Philippines: Uber riders frustrated with app’s month-long suspension
COMMUTERS in the Philippines are up in arms over the government’s month-long suspension of ride-hailing app Uber amid the company’s alleged violation of a directive to cease accepting new driver applications.
The suspension by the Land Transportation Franchising and Regulatory Board (LTFRB) on Monday is the latest setback this year to Uber, one of the most valuable startups in the world with a valuation upwards of US$60 billion.
The company is also struggling to recover from a series of scandals and is hiring a new leader.
Uber user Chel Feliciano said the punishment against the company must squarely address the offence and should not unduly burden those who are innocent.
“Looking at the situation, who’s really feeling the pain of suspension here? It’s the partner drivers and the riding public. To Uber, this could very well just be a million-peso speeding ticket, but [what about] to the people who depend on this?” Feliciano asked on Facebook.
Uber appealed the order on Tuesday and restarted its operations after briefly suspending it. But the company later said in a Facebook posting it will comply with the regulator’s suspension order after its appeal was denied.
“Was Uber predatory? Yes. Did it violate the order? Yes. But the question is, was the suspension warranted? I’ve yet to read the decision on the MR (motions for reconsideration) but really, is suspension warranted on a first-time offender?” Feliciano asked.
Feliciano said users simply want a transport system that works. He lamented in cases of such disputes, it was the taxi lobbyists with a track record of “poor services” who win.
“When was the last time LTFRB took down a franchise-holding company with the same swift and public manner with which it disposed of Uber’s MR?”
“There was clear bias here. And the message they’re sending out is not that they care for the riding public at all. They just want to take Uber down.”
Other riders took to Twitter to air their dismay over the suspension.
@Uber_PH get a lawyer and sue their asses.
— Daughter of Mindanao (@tessgarcia) August 14, 2017
Day two of taking cabs since @Uber_PH has been suspended…I feel like I've been robbed 50-100 pesos every trip
— ★Liela★ (@analeeyelah) August 16, 2017
I miss you @Uber_PH
— katarina (@katanamish) August 16, 2017
Uber is already facing regulatory scrutiny in several Asian markets, including in South Korea and Japan. The firm said last month it was suspending services in Chinese-ruled territory of Macau from July 22.
Any Uber-registered cars that defy the suspension order will be fined and impounded, lawyer Aileen Lizada, a member of the transportation board, told Reuters in a text message.
“All these cases involving Uber and for that matter, anyone involved in public transportation system has to understand that we need to be in some level of regulation,” board chairman Martin Delgra told reporters at a briefing on Tuesday.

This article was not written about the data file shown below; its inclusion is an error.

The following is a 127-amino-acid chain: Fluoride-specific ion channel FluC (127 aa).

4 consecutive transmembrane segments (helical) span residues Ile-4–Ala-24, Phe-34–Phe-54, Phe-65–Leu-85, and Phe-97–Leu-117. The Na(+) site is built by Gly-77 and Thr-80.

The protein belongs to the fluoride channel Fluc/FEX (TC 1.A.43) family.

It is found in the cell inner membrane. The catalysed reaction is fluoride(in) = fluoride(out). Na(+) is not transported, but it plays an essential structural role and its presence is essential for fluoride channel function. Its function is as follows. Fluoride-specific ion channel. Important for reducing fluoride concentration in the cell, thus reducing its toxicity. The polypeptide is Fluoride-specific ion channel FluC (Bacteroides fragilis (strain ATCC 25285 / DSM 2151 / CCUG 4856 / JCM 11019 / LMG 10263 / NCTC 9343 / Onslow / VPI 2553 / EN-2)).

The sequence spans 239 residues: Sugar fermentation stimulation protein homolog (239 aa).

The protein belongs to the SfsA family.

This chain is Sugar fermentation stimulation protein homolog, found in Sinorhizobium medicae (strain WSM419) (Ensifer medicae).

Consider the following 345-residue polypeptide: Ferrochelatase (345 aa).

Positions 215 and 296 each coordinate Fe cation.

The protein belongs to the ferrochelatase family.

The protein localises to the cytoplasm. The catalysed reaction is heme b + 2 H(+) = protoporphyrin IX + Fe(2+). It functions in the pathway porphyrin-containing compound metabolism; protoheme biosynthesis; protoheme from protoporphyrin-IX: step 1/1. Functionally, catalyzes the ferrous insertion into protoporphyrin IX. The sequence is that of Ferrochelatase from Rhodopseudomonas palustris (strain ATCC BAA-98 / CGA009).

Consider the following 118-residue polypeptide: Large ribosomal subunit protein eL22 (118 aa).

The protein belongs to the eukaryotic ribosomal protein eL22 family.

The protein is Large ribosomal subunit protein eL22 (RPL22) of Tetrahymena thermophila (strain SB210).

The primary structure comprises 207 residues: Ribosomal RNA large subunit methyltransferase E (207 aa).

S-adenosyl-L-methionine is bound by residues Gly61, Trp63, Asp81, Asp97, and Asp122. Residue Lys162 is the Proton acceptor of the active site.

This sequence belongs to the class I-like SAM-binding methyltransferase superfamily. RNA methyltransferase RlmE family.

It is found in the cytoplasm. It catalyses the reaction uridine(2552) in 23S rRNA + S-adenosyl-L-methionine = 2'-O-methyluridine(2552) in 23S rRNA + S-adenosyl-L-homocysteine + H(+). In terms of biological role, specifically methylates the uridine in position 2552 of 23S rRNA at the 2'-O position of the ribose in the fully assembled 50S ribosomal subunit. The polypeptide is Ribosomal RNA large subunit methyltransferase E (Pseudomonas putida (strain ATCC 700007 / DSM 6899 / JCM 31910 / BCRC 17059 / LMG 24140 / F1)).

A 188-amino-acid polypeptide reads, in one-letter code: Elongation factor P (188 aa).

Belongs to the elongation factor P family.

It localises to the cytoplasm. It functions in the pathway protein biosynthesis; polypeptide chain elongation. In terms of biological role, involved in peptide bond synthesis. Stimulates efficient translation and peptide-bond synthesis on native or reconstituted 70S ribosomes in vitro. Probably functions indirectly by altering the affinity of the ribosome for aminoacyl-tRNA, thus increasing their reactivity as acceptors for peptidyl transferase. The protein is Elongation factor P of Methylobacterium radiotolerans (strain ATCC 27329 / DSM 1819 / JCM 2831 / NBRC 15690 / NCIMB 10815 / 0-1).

Uber is hugely popular in the Philippines and is regarded by its users as more reliable and competitive than the country’s outdated public transport services.
The Philippines was the first Southeast Asian nation to regulate app-based car-hailing operations after drawing up rules in 2015.
Last year, the regulator suspended the acceptance and processing of applications for all ride-sharing services, including Uber, to study further how to regulate the industry.
Uber said it continued to accept new applications for drivers amid strong demand for the service, but did not process them.
A five-page suspension order of the regulator made available on Tuesday said it was due to the “irresponsible” behaviour of Uber in “unduly challenging the limit of fair regulation” by continuing to accept driver applications.
The regulator stood by its argument in denying Uber’s appeal in a separate order.
At a congressional hearing this month, Uber told lawmakers there were nearly 67,000 drivers registered with Uber in the Philippines.
Grace Poe, a senator and prominent advocate for improving the Philippines’ notoriously shoddy transport services, said the regulator’s order was “cruel and absurd”.
In a statement, she said stopping Uber “further exacerbates the problem of having an utter lack of safe, reliable and convenient transportation options for our people.”
But President Rodrigo Duterte’s spokesman Ernesto Abella said a balance must be struck “between innovation and laws and regulations that the (regulator) has to implement as part of its administrative function”.
Additional reporting by Reuters
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